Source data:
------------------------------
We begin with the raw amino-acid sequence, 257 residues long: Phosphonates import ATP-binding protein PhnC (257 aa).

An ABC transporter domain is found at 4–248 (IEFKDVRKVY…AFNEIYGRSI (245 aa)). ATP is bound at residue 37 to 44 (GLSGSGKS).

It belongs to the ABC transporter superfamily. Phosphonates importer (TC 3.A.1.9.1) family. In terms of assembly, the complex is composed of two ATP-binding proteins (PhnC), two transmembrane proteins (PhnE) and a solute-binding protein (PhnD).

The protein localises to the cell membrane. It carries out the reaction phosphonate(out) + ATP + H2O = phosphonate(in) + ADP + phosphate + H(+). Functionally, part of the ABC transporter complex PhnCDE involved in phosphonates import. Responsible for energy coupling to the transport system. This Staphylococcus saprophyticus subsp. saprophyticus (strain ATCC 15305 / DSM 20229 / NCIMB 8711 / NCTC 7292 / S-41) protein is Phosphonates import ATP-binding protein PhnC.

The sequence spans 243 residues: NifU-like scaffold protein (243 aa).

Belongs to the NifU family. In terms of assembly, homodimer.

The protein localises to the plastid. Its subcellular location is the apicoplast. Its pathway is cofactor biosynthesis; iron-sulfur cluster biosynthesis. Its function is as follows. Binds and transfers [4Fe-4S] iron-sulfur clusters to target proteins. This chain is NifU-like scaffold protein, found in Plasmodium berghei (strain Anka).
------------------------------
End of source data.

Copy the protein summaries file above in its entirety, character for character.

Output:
We begin with the raw amino-acid sequence, 257 residues long: Phosphonates import ATP-binding protein PhnC (257 aa).

An ABC transporter domain is found at 4–248 (IEFKDVRKVY…AFNEIYGRSI (245 aa)). ATP is bound at residue 37 to 44 (GLSGSGKS).

It belongs to the ABC transporter superfamily. Phosphonates importer (TC 3.A.1.9.1) family. In terms of assembly, the complex is composed of two ATP-binding proteins (PhnC), two transmembrane proteins (PhnE) and a solute-binding protein (PhnD).

The protein localises to the cell membrane. It carries out the reaction phosphonate(out) + ATP + H2O = phosphonate(in) + ADP + phosphate + H(+). Functionally, part of the ABC transporter complex PhnCDE involved in phosphonates import. Responsible for energy coupling to the transport system. This Staphylococcus saprophyticus subsp. saprophyticus (strain ATCC 15305 / DSM 20229 / NCIMB 8711 / NCTC 7292 / S-41) protein is Phosphonates import ATP-binding protein PhnC.

The sequence spans 243 residues: NifU-like scaffold protein (243 aa).

Belongs to the NifU family. In terms of assembly, homodimer.

The protein localises to the plastid. Its subcellular location is the apicoplast. Its pathway is cofactor biosynthesis; iron-sulfur cluster biosynthesis. Its function is as follows. Binds and transfers [4Fe-4S] iron-sulfur clusters to target proteins. This chain is NifU-like scaffold protein, found in Plasmodium berghei (strain Anka).